Here’s what you missed at the RNC and DNC

Oklahoma tends to have one of the lowest voting turn-out rates in the nation. As the political season begins for the November election, studies show students at universities won’t turn up at the polls.

The last two weeks have kicked off the political scene for Nov. 3 election. Students at the University of Central Oklahoma have a chance to defy the odds and use their vote.

According to a Pew Research Center study, Millennials and Gen Z will be the largest share of eligible voters in 2020, but because of their lower voting rates they have not been the largest share of the electorate in previous elections.

“Voting and other forms of participation are necessary for a democratic government to function at all. Students need to acquire the skills and habits to perform these basic acts of citizenship,” Political Science Professor Loren Gatch stated.

Gatch weighed in on why it is important for college students to participate and engage in politics. In an email with The Vista on Wednesday, he explained how participation is key to being an active citizen.

“Voting is important to me because I consider it my core civic obligation. I need to vote in order for democracy to be a meaningful exercise in collective self-government. Plus, if I didn’t vote I’d feel really shitty about having not done it. I’d feel guilt.”

To help prepare students for the upcoming civic duty, The Vista has the highlights of the two most recent political events; the Republican and Democratic National Conventions.

Republican National Convention:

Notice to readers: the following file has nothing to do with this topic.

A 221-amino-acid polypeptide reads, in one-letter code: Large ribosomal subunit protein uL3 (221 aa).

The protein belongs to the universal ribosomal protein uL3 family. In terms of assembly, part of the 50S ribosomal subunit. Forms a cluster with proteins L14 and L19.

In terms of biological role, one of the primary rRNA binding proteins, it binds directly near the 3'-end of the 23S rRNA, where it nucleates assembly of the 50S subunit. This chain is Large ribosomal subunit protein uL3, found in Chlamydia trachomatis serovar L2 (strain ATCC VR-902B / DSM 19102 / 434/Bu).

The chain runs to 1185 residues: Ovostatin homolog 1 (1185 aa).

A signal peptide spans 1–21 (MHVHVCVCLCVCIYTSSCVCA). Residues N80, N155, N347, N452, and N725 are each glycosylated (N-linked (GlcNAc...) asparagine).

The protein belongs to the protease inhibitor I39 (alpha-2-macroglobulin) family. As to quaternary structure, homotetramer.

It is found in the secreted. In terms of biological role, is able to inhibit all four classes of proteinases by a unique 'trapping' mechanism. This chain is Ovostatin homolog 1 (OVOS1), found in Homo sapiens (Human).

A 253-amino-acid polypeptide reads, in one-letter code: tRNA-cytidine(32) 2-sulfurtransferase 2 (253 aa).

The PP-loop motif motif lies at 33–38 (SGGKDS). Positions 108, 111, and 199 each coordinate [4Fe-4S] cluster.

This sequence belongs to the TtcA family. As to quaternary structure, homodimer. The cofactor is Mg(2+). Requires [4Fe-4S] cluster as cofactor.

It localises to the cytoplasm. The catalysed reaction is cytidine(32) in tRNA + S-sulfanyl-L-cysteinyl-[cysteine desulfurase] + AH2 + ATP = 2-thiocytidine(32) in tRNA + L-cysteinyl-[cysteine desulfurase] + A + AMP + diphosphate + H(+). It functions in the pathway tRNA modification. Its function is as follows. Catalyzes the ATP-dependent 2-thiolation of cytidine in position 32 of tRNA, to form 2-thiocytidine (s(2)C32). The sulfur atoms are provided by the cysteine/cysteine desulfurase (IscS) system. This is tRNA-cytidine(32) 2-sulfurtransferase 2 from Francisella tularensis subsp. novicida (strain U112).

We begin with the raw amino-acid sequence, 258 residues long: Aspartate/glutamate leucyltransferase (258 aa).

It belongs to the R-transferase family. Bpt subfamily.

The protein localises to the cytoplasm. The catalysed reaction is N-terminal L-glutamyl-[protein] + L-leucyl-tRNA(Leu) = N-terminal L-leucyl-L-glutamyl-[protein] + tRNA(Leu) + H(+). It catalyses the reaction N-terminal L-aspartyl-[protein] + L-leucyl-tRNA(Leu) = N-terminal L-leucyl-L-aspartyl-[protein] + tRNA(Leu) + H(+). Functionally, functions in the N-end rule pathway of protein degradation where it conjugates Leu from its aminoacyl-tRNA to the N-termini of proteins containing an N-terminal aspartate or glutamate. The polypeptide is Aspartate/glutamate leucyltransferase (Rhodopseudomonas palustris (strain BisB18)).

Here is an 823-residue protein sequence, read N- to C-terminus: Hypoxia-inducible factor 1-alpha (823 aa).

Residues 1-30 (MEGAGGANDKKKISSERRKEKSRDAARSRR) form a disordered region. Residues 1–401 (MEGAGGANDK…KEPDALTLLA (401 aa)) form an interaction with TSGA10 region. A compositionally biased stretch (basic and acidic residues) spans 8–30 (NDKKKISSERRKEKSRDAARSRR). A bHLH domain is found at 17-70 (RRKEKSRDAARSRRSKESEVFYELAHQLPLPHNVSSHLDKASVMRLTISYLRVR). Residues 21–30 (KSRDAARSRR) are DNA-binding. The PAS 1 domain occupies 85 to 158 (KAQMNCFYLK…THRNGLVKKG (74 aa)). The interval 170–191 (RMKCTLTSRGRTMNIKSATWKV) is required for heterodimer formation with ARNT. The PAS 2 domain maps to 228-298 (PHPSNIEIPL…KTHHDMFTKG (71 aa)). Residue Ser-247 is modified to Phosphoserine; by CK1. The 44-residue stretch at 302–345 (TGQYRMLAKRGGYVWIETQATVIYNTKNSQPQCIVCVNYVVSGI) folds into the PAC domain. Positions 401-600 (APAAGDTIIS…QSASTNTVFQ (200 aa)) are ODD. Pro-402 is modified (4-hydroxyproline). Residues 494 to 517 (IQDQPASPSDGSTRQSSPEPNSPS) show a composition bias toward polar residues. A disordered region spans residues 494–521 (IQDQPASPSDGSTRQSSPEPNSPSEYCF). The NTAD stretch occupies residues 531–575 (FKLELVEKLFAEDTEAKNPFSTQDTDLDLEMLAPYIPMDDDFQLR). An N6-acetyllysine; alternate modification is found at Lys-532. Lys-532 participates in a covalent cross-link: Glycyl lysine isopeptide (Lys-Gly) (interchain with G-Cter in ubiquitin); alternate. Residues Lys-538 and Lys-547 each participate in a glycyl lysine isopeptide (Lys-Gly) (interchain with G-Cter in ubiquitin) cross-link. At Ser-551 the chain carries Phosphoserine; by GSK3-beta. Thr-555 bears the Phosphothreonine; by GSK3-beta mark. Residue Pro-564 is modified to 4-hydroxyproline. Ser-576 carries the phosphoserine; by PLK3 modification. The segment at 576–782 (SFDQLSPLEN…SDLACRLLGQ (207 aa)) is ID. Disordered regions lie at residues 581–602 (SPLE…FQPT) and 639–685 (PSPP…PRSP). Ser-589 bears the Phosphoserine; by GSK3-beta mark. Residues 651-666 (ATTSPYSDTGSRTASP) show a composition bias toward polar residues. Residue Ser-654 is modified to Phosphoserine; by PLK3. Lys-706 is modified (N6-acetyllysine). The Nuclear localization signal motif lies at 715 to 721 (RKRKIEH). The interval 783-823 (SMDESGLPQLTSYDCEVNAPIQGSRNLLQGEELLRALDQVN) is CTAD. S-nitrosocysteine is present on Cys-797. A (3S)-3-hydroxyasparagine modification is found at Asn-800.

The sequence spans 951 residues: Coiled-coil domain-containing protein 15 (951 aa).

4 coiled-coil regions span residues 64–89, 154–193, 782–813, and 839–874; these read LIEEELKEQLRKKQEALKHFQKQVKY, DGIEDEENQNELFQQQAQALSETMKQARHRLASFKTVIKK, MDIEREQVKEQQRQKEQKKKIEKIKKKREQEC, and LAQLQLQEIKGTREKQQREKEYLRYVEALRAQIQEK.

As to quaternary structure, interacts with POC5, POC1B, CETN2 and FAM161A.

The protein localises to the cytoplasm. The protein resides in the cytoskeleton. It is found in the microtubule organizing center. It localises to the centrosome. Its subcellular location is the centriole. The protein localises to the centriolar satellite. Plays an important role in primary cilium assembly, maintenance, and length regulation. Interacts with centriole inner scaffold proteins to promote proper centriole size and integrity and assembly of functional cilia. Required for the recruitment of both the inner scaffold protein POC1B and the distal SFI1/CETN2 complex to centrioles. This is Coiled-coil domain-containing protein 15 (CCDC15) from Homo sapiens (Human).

Republicans portrayed Democrats as “radical” and decried “cancel culture” on the first night of the convention.

South Carolina Sen. Tim Scott, was a featured speaker on the first night of the RNC.

“Biden led the charge on a crime bill that put millions of Black Americans behind bars,” Scott said. “President Trump’s criminal justice reform law fixed many of the disparities Biden created and made our system more fair and just for all Americans.”

Scott also added: “While his words are one thing, his actions take it to a whole new level.”

Donald Trump Jr. also defended his father. He accused Democrats of being too politically correct to blame China for the coronavirus and of clamping down on people who “speak their mind.”

“Joe Biden and the radical left are also now coming for our freedom of speech and want to bully us into submission,” said Trump Jr.

First lady Melania Trump acknowledged those who are grieving or affected by the coronavirus. “Many people are anxious,” she said.

She also talked about the unrest of racism and police brutality.

“It is a harsh reality that we are not proud of parts of our history,” she said. “Stop the violence and looting being done in the name of justice.”

On Thursday night, President Trump gave his speech to a large crowd outside of The White House, despite the Democratic Convention doing it virtually.

In his address, President Trump pledged a vaccine for the virus by the end of the year.